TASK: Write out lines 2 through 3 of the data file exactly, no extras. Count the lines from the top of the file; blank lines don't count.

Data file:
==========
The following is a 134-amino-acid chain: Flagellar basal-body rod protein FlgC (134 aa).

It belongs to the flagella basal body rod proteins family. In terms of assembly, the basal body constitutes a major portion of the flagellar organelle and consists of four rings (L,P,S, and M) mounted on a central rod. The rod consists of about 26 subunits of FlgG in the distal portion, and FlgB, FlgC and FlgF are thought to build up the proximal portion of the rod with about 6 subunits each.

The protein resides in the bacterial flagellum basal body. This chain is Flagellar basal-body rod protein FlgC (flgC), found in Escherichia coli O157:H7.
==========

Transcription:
It belongs to the flagella basal body rod proteins family. In terms of assembly, the basal body constitutes a major portion of the flagellar organelle and consists of four rings (L,P,S, and M) mounted on a central rod. The rod consists of about 26 subunits of FlgG in the distal portion, and FlgB, FlgC and FlgF are thought to build up the proximal portion of the rod with about 6 subunits each.

The protein resides in the bacterial flagellum basal body. This chain is Flagellar basal-body rod protein FlgC (flgC), found in Escherichia coli O157:H7.